Croatian police officers arrested Afghan bearer for beating

The arrest follows a series of complaints of abuse and torture by Croatian law enforcement against those who have crossed Bosnia

Two Croatian police officers were arrested on Thursday for allegedly beating up refugees as the United Nations urged them to immediately investigate reports of excessive use of force against immigrants.

In Karlovac, 35 miles southwest of Zagreb, two officials have been accused of injuring an Afghan man who crossed the Bosnian border after police gave him a leading Croatian newspaper, 24 SATA.

Officers were detained for 30 days and disciplinary action was initiated against them.

One was accused of “causing bodily harm” and the other was failing to report a crime.

Karlovac police say an Afghan man suspected of illegally entering Croatia on the evening of June 11 ended up at a police station in Sluj‌.

Force 24 told SATA that after the investigation, it was decided to indict the two officers, one of whom injured a foreign national and the other failed to report the alleged attack.

This is the first incident in which a Croatian police officer has been arrested for alleged attacks on immigrants, and several unions have recently been reporting on the abuse and atrocities of Croatian law enforcement on those who cross the border into Bosnia. Come to Europe.

One of the latest incidents reported by the Guardian, although Croatian authorities have vehemently denied it, is that aid workers have been the most violent in the Balkan migration crisis. On May 26, a group of 11 Pakistanis and five Afghans dressed in black uniforms and ballet class stopped at Plitvice Lakes, 16 km (10 miles) from Croatia, on the Bosnian border.

According to immigrants' testimony, they were stabbed with knives, electro-shock and trees. According to a report by the Danish Refugee Council, which provides health care to refugees in Bosnia, "his wrists were tied to the trees." "Once these men were unable to move, the men in uniform fired several bullets into the air. The guns were placed near the men's ears. Bullets were also fired from close to his feet."

One man told the guardian: "They were shooting. They were shooting very close. The rocks were flying and breaking under our feet. They kept saying: 'I want to kill you. They tortured us for three to four hours.'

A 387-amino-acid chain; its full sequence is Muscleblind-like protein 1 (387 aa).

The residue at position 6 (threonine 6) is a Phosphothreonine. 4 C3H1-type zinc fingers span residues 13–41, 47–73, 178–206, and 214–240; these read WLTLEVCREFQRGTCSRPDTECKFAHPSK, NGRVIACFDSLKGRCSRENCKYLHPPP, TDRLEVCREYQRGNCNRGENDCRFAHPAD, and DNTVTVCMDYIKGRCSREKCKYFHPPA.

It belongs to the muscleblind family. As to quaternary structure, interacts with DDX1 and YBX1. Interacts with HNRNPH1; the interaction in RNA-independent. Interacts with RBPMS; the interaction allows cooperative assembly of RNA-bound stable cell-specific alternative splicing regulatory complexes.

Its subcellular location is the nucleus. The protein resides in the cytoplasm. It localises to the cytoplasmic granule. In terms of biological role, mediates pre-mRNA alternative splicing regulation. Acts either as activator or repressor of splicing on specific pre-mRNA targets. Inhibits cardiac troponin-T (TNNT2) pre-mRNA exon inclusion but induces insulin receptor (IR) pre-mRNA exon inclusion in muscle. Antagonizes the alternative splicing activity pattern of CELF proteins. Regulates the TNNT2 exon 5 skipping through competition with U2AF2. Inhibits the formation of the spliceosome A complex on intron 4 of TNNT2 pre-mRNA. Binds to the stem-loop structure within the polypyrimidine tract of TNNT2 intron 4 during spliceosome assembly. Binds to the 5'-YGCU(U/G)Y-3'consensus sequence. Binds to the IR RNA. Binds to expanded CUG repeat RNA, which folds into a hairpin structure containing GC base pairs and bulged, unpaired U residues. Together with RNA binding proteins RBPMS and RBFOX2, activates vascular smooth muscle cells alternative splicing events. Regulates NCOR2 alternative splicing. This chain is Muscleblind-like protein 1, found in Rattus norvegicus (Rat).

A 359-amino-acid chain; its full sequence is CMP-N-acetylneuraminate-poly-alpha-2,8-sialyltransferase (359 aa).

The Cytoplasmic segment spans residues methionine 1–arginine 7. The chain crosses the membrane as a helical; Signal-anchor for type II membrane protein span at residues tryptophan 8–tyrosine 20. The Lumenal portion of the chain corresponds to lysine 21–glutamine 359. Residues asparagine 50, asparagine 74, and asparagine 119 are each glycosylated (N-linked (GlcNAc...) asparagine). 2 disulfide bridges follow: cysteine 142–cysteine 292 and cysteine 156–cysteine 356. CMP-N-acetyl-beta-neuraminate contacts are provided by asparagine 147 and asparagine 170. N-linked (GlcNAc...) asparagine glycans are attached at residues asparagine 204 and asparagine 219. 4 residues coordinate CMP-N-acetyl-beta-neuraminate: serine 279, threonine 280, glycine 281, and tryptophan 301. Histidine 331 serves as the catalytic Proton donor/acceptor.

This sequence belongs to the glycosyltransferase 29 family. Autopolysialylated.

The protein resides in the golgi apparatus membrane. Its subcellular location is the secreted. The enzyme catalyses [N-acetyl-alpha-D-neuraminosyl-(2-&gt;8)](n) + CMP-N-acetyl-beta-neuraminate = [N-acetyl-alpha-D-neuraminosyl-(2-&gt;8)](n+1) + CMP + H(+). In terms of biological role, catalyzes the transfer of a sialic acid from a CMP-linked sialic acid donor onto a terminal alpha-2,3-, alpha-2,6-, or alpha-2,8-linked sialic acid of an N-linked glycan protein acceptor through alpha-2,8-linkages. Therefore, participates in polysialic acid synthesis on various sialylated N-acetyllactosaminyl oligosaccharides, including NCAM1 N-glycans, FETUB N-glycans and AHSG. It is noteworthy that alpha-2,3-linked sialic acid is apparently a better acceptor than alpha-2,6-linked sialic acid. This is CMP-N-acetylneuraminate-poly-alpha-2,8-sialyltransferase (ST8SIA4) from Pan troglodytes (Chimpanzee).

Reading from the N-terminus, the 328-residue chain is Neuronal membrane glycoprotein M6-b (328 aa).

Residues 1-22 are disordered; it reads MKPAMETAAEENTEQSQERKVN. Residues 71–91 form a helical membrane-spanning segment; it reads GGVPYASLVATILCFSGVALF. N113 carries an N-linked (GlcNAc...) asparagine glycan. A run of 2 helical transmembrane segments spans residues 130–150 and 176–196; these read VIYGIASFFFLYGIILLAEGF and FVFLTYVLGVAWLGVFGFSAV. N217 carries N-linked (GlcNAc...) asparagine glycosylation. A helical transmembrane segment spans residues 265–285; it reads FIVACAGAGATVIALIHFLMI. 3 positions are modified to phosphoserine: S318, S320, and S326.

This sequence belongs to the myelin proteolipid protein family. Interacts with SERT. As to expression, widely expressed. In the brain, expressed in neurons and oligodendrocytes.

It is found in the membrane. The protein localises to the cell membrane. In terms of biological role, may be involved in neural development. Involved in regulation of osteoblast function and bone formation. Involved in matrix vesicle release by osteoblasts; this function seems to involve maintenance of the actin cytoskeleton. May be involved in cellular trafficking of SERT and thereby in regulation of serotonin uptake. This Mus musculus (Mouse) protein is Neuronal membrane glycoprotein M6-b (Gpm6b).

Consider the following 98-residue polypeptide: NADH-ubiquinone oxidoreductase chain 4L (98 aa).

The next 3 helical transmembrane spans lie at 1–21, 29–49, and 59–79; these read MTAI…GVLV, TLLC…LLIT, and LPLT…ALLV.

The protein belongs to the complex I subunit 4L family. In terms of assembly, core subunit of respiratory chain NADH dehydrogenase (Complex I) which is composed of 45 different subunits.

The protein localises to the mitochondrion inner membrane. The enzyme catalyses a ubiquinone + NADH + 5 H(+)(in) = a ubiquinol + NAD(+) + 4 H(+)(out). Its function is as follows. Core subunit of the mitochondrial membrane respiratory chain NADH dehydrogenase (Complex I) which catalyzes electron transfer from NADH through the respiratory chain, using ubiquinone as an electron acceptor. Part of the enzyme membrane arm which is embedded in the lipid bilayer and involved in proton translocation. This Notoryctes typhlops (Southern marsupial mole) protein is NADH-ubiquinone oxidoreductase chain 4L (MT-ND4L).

On Friday, UN special rappers urged Croatia to "investigate reports of excessive use of law enforcement personnel against immigrants, including torture and ill-treatment, and accept liability." .

In a joint statement, Felipe Gonzalez Morales, a special synergy of immigrants and Nils Melzer's human rights on violence and other cruel, inhuman or degrading treatment or punishment, said: "We are deeply concerned about the repeated and persistent disproportionate use of immigrants in Croatia. Victims, including children, suffered only physical abuse and humiliation due to their stay.

Melzer said: "Such treatment is specifically designed to treat migrants who have been banned under international treatment and treated for cruelty and other cruel, inhuman or degrading treatment. In Croatia, cases of violence against immigrants must be investigated, criminals and their superiors liable.

European Union officials are accused of covering up evidence that the Croatian government has failed in police surveillance, and repeatedly exploiting, abusing and humiliating migrants within their borders has created a spark in Brussels.

Internal European Commission emails have revealed that officials in Brussels are facing a backlash when Croatia decides not to commit to a full surveillance system, which it previously agreed to fund with EU funding.

In 2018, the Guardian published its first footage showing refugees being beaten by Croatian police, and in May it was reported that Croatian police officers had beaten, beaten, and spray-painted more than 30 migrants on the head with a Red Cross. Treatment "Prevention against Coronavirus".

The arrest of two Croatian police officers embarrasses the Croatian Interior Ministry, who has always denied being abused by the police, calling the allegations "completely irrelevant" and replying to the Guardian Republic of Croatia.

The Croatian police and interior ministry did not respond to a request for comment.

However, in a news report by the Croatian public broadcaster Dnevnik, Interior Minister Dawar Bozinovic described the arrest of two police officers as special cases. Bozinovic said, "There aren't many of them" and when they do, the system responds effectively. "

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